In a place known for its waterways and fishing, leaders in Grand Isle are reeling in who is allowed on the island.
“Our number one priority is to protect our citizens of Grand Isle,” said Police Chief Laine Landry.
Thursday, that protection was a 24-hour checkpoint. Grand Isle was the first area in Southeast Louisiana to implement such a measure to try and stop the spread of coronavirus. Only folks who call Grand Isle home and those with camps are allowed through.
Chief Landry said with a population of about a thousand people, most of them elderly, this community is at risk.
“If this virus gets into our elderly community that lives here this could be devastating,” said Landry.
What are the symptoms?
Symptoms of COVID-19 include fever, cough, and shortness of breath. These symptoms may appear 2 to 14 days after exposure.
Worldwide illnesses have ranged from mild to severe, including severe pneumonia that can result in hospitalization or death.
Older people and people with underlying health conditions including heart disease, lung disease or cancer seem to be at greater risk of serious illness.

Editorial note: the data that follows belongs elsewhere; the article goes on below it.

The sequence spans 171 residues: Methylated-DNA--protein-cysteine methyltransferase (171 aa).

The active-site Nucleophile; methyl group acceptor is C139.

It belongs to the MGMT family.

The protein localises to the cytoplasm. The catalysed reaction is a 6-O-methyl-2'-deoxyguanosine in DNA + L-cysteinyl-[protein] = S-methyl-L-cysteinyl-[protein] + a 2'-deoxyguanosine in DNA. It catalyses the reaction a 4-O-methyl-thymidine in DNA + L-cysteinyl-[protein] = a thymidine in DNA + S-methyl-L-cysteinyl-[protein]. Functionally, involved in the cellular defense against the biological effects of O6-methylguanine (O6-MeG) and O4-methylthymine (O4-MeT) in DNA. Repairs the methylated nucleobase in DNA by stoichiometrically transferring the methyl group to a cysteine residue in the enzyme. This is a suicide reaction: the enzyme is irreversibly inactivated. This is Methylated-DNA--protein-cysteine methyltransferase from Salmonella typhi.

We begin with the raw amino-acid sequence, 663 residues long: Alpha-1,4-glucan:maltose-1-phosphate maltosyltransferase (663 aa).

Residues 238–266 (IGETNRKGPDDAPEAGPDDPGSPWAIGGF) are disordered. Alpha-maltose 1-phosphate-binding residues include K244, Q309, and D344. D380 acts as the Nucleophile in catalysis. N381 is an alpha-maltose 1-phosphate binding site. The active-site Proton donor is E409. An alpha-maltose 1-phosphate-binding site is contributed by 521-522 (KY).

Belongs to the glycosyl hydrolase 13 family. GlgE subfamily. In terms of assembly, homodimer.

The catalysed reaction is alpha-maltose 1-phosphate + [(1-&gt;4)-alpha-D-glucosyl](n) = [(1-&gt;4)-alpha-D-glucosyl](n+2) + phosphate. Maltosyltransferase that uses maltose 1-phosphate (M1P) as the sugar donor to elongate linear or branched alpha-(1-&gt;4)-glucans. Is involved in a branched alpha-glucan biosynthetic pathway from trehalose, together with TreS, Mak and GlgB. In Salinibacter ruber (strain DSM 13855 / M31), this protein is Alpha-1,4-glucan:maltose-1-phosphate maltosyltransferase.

People with recent travel to China, or have come in contact with someone who has recent travel and is ill, have a greater risk for becoming ill.
What to do if you are sick:
If you recently traveled to an area affected by COVID-19 transmission, and you feel sick, stay home and call your doctor immediately. Do not go to the doctor without calling first.
If you have a fever, cough, or shortness of breath, call your primary care provider. If you do not have a primary care provider, call the Louisiana Department of Health hotline at 1-855-523-2652.
If you are severely ill and you think you need to go to the hospital, call 9-1-1 or go to an emergency room.
How to Prevent the Spread:
The virus is thought to spread between people in close contact (within 6 feet) and through droplets when an infected person coughs or sneezes.
To prevent the spread of COVID-19 and other respiratory illnesses:
- Avoid close contact with people who are sick.
- Avoid touching your eyes, nose, and mouth.
- Wash hands with soap and water often or use hand sanitizer with at least 60% alcohol. Especially wash hands after going to the bathroom, before eating and after blowing your nose, coughing or sneezing.
- Clean and disinfect frequently touched objects and surfaces using a regular household cleaning spray or wipe.
- Stay home if you feel sick to prevent the spread of germs.
- Cover your cough with your elbow to prevent the spread of germs.
Treatments for COVID-19:
There are no medications specifically approved for COVID-19. People with coronavirus should be treated with supportive care to help relieve symptoms.
Some severe cases require going to the hospital, particularly in the elderly or those with underlying medical conditions.